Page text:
In the last post we talked about the little things businesses can do — things that take less than five minutes (sometimes even less than a minute) — which solidify their relationship with the customer. Essentially, they take that short amount of time to make the customer feel like a person not a potential sale.
If this were the old “Highlights for Children” magazine, last time we focused on Gallant — Zingerman’s — who took just a few minutes to accommodate me even though the shop wasn’t technically open yet. Zingerman’s practically made a fan for life.
Now let’s talk about Goofus.
I’ve got a lot of stories about Best Buy and heard many more. I think as many as one of them might be about some exemplary behavior they might have displayed. The rest are practically a handbook on how not to treat your customers. Remember, customer service is the company equivalent of networking. In Best Buy’s case, they seem to be taking their plays from the “Limited Networker Field Guide“.
This particular story starts about ten minutes after my experience with Zingerman’s Bakehouse and Creamery. With my goodies sitting next to me in the front seat, I headed up the road to Best Buy to pick up some sort of electronic widget I needed at the time.
I pulled into the parking lot. The sun was out, but in February, Michigan residents know that just means that you can see your breath more clearly in the bitingly cold air. It was still ten minutes until the doors opened, so I just made myself comfortable and waited patiently. I could see at least eight or ten other customers doing the same thing.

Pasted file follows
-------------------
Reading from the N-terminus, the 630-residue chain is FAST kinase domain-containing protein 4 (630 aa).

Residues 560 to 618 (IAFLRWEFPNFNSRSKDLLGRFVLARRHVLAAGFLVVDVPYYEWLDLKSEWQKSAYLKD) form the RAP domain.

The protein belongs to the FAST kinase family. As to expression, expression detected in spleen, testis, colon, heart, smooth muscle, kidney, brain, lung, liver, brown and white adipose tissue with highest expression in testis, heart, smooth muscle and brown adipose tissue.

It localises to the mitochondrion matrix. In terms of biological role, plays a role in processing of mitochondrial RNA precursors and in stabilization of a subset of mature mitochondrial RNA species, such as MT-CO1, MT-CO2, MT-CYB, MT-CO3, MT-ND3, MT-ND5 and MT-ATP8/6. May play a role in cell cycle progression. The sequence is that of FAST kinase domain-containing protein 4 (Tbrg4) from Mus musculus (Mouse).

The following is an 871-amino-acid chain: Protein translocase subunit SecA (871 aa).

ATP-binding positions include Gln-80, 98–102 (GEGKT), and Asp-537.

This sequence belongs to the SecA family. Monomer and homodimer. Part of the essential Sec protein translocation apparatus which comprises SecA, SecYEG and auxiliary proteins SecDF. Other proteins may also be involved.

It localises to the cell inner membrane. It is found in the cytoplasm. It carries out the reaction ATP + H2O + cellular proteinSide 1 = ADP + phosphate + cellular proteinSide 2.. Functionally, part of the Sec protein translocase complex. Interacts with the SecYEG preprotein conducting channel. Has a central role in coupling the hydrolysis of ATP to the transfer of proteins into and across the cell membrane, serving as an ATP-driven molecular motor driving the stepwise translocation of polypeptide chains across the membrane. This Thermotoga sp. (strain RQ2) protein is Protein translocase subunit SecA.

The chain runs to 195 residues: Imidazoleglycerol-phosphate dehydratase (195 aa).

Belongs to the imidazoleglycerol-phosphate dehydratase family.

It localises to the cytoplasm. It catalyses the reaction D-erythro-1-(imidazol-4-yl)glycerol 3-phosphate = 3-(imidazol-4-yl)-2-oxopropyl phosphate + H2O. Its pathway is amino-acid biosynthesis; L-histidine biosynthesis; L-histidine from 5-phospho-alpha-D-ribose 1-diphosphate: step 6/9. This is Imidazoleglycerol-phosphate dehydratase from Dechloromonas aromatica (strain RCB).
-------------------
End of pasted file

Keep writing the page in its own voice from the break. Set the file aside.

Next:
A few minutes later, an older model car pulled up into the handicapped spot several rows over. The engine stopped and an elderly gentleman stepped out. I’m guessing he was in his eighties and moved with a little bit of a limp. He started his slow path up to the doors. Upon arriving he seemed surprised to discover that the doors wouldn’t open. By this time I was about to get out of my car, but I did make a point to glance down at the clock. 9:57 — three minutes until opening.
Standing right inside the door, I could clearly see an employee just watching this poor guy while he knocked on the door. The doors didn’t open and the man finally turned and made his frigid path back to his car and left…
… and so did about half of the people who had been waiting.
Now, I’m sure this particular employee just didn’t have the authority to open the doors before the actual chime of the clock — if at all. Maybe he had to wait for the manager — certainly a possibility. Still, for want of giving that employee just that small amount of responsibility or even having a policy of opening the doors five minutes before official opening time — the kind of policy that treats the customer as if they were a person who might get cold — for lack of that, Best Buy probably lost at least a few sales that morning.
They may even have lost some customers for life.
I think the lesson we have to take from these two examples is to watch out for those little five-minute tasks we can do to show we care for the members of our network. If we take the Best Buy path, we focus only on what adds to our bottom line. We only do the tasks for which we’ll be paid. For every good we do, we expect one to be returned to us.
And no one is likely to want to connect with us or find ways to help us succeed.
Take the Zingerman’s approach, though — look for ways we can be aggressively helpful. Give assistance, advice, and referrals. Connect with the person and not the position or the profession. Then.
Then we will have a network which will be actively looking for ways to propel us to our own success.
Photo by Mike Souza